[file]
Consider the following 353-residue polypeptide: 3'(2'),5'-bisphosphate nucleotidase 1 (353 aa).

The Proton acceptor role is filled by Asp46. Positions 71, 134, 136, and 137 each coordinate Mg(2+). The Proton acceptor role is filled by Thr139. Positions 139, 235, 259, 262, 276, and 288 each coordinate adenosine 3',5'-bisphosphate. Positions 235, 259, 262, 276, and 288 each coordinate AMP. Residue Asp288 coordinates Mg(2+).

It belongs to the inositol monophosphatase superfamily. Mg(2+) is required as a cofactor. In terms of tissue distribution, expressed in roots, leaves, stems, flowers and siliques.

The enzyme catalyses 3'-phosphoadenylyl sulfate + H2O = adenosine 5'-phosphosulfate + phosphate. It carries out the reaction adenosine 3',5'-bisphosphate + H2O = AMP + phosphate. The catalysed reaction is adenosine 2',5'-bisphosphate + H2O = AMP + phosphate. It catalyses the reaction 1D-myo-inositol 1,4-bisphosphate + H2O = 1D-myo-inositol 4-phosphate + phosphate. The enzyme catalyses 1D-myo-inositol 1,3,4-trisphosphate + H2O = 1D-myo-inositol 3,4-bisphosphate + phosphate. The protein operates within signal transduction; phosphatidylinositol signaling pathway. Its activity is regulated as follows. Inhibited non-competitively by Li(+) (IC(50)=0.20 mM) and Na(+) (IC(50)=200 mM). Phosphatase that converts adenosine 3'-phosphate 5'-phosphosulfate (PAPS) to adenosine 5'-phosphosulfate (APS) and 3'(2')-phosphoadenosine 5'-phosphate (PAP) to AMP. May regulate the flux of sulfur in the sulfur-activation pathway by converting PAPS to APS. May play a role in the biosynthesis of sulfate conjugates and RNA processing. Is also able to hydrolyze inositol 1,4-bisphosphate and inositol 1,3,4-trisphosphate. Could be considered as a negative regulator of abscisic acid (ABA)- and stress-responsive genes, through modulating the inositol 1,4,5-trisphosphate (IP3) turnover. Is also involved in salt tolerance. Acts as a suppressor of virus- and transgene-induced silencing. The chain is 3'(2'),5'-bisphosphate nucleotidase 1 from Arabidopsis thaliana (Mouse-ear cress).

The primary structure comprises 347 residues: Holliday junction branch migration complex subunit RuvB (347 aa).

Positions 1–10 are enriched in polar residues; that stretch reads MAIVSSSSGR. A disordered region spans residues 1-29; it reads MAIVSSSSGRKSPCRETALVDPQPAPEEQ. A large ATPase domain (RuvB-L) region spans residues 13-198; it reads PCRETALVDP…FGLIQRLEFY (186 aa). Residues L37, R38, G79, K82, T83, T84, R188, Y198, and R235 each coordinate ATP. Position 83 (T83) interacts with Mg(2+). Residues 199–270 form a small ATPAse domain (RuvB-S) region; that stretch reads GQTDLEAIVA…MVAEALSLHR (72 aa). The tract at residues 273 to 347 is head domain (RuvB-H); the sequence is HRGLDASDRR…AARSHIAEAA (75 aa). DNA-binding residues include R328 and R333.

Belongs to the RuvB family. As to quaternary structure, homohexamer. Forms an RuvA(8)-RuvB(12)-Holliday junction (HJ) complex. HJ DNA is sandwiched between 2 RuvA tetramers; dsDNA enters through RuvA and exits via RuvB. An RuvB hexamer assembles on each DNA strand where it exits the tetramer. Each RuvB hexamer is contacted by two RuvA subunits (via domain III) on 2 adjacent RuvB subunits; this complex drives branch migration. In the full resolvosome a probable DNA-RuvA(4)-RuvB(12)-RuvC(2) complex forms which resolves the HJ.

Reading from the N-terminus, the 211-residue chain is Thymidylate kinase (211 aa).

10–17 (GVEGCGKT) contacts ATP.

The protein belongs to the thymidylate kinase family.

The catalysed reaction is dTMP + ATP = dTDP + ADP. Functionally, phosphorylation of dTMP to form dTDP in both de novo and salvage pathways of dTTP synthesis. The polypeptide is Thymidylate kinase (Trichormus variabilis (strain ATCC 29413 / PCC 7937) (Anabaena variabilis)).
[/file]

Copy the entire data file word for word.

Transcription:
Consider the following 353-residue polypeptide: 3'(2'),5'-bisphosphate nucleotidase 1 (353 aa).

The Proton acceptor role is filled by Asp46. Positions 71, 134, 136, and 137 each coordinate Mg(2+). The Proton acceptor role is filled by Thr139. Positions 139, 235, 259, 262, 276, and 288 each coordinate adenosine 3',5'-bisphosphate. Positions 235, 259, 262, 276, and 288 each coordinate AMP. Residue Asp288 coordinates Mg(2+).

It belongs to the inositol monophosphatase superfamily. Mg(2+) is required as a cofactor. In terms of tissue distribution, expressed in roots, leaves, stems, flowers and siliques.

The enzyme catalyses 3'-phosphoadenylyl sulfate + H2O = adenosine 5'-phosphosulfate + phosphate. It carries out the reaction adenosine 3',5'-bisphosphate + H2O = AMP + phosphate. The catalysed reaction is adenosine 2',5'-bisphosphate + H2O = AMP + phosphate. It catalyses the reaction 1D-myo-inositol 1,4-bisphosphate + H2O = 1D-myo-inositol 4-phosphate + phosphate. The enzyme catalyses 1D-myo-inositol 1,3,4-trisphosphate + H2O = 1D-myo-inositol 3,4-bisphosphate + phosphate. The protein operates within signal transduction; phosphatidylinositol signaling pathway. Its activity is regulated as follows. Inhibited non-competitively by Li(+) (IC(50)=0.20 mM) and Na(+) (IC(50)=200 mM). Phosphatase that converts adenosine 3'-phosphate 5'-phosphosulfate (PAPS) to adenosine 5'-phosphosulfate (APS) and 3'(2')-phosphoadenosine 5'-phosphate (PAP) to AMP. May regulate the flux of sulfur in the sulfur-activation pathway by converting PAPS to APS. May play a role in the biosynthesis of sulfate conjugates and RNA processing. Is also able to hydrolyze inositol 1,4-bisphosphate and inositol 1,3,4-trisphosphate. Could be considered as a negative regulator of abscisic acid (ABA)- and stress-responsive genes, through modulating the inositol 1,4,5-trisphosphate (IP3) turnover. Is also involved in salt tolerance. Acts as a suppressor of virus- and transgene-induced silencing. The chain is 3'(2'),5'-bisphosphate nucleotidase 1 from Arabidopsis thaliana (Mouse-ear cress).

The primary structure comprises 347 residues: Holliday junction branch migration complex subunit RuvB (347 aa).

Positions 1–10 are enriched in polar residues; that stretch reads MAIVSSSSGR. A disordered region spans residues 1-29; it reads MAIVSSSSGRKSPCRETALVDPQPAPEEQ. A large ATPase domain (RuvB-L) region spans residues 13-198; it reads PCRETALVDP…FGLIQRLEFY (186 aa). Residues L37, R38, G79, K82, T83, T84, R188, Y198, and R235 each coordinate ATP. Position 83 (T83) interacts with Mg(2+). Residues 199–270 form a small ATPAse domain (RuvB-S) region; that stretch reads GQTDLEAIVA…MVAEALSLHR (72 aa). The tract at residues 273 to 347 is head domain (RuvB-H); the sequence is HRGLDASDRR…AARSHIAEAA (75 aa). DNA-binding residues include R328 and R333.

Belongs to the RuvB family. As to quaternary structure, homohexamer. Forms an RuvA(8)-RuvB(12)-Holliday junction (HJ) complex. HJ DNA is sandwiched between 2 RuvA tetramers; dsDNA enters through RuvA and exits via RuvB. An RuvB hexamer assembles on each DNA strand where it exits the tetramer. Each RuvB hexamer is contacted by two RuvA subunits (via domain III) on 2 adjacent RuvB subunits; this complex drives branch migration. In the full resolvosome a probable DNA-RuvA(4)-RuvB(12)-RuvC(2) complex forms which resolves the HJ.

Reading from the N-terminus, the 211-residue chain is Thymidylate kinase (211 aa).

10–17 (GVEGCGKT) contacts ATP.

The protein belongs to the thymidylate kinase family.

The catalysed reaction is dTMP + ATP = dTDP + ADP. Functionally, phosphorylation of dTMP to form dTDP in both de novo and salvage pathways of dTTP synthesis. The polypeptide is Thymidylate kinase (Trichormus variabilis (strain ATCC 29413 / PCC 7937) (Anabaena variabilis)).